Your business is not sustainable if it’s based on one-offs. That’s true for bureaus as well. If you’re constantly searching for bookings with new organizations, it’s time to strengthen your repeat business strategy.
Otherwise, your outreach is based on search and rescue!
Some of the speakers we represent constantly get asked back or referred to related organizations. Each speaker has a slightly different strategy. You need to adopt and adapt one that works for you.
Here are my recommendations:
1. Be easy to work with. That means showing up ahead of time and not requesting last-minute changes in the program or agenda as well as being willing to cut down your speech if the speaker before you goes overtime.
2. Be accommodating. Ask the meeting planner how you can help make the event a great success. Hang out with the attendees in between sessions to get to know them and their concerns. Listen more. Talk less. Publicize the conference, if appropriate.
3. Be highly professional and super-organized. Have a back-up plan for everything, including for the possibility of the electricity going out. Think about the speakers who were booked on September 12, 2001. Every one of them had to throw out the script and speak from the heart. Be prepared for anything.
4. Be a team player. If you speak at General Motors, while you’re there, you are a member of their team. Act like it (without being presumptuous).
5. Customize your speech to include some information, maybe historical, about the organization that attendees may not be aware of. Remind them that they are part of a great organization.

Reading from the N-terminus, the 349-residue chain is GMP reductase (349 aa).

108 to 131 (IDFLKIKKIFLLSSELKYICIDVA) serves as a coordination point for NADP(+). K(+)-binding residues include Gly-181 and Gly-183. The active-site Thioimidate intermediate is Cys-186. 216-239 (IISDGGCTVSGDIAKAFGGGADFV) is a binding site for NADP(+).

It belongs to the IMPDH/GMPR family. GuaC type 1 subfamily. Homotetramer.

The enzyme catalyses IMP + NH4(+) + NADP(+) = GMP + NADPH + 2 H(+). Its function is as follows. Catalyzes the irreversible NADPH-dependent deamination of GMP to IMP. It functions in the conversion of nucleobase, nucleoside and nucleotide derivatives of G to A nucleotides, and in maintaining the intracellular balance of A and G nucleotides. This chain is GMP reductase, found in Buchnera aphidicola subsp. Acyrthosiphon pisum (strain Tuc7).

6. After you’ve gotten rave reviews from senior executives and meeting planners, considering taking those executives for lunch a couple of weeks later to discuss new possibilities. Or just as a thank you!
7. As the one in the spotlight, you’re a role model for the audience. Ensure you show that in every word you say (without pretending to be perfect!).
8. One multi-talented speaker often finds gaps in the workplace that are not being met and offers to do a double-header next time. And she returns!
9. Be real. Sophisticated audiences know real from fake and they relate to someone who’s real.
10. Finally, whether you’re an information provider or a powerful storyteller, end your speech with a riveting call to action. Give those in the audience inspiring actionable information that will stay with them and that they’ll pass on to others.
And here’s a word from one of our top speakers, Lisa Orrell.
“Even though I’ve been speaking professionally for almost a decade, I still approach EVERY engagement as an audition and I consider EACH audience member a potential lead. And, aside from aiming to give the best presentation possible each time, I hyper-focus on providing my client contact with exceptional service by sending paperwork, marketing assets, files, etc. on-time and responding to all communication promptly.
It is because of this mindset that I get repeat business and referrals from organizations. To me, it’s always about making the person who hired me look good, and that’s done by “showing up” 100% before, during and after the engagement.”
How can you improve your referral strategy?
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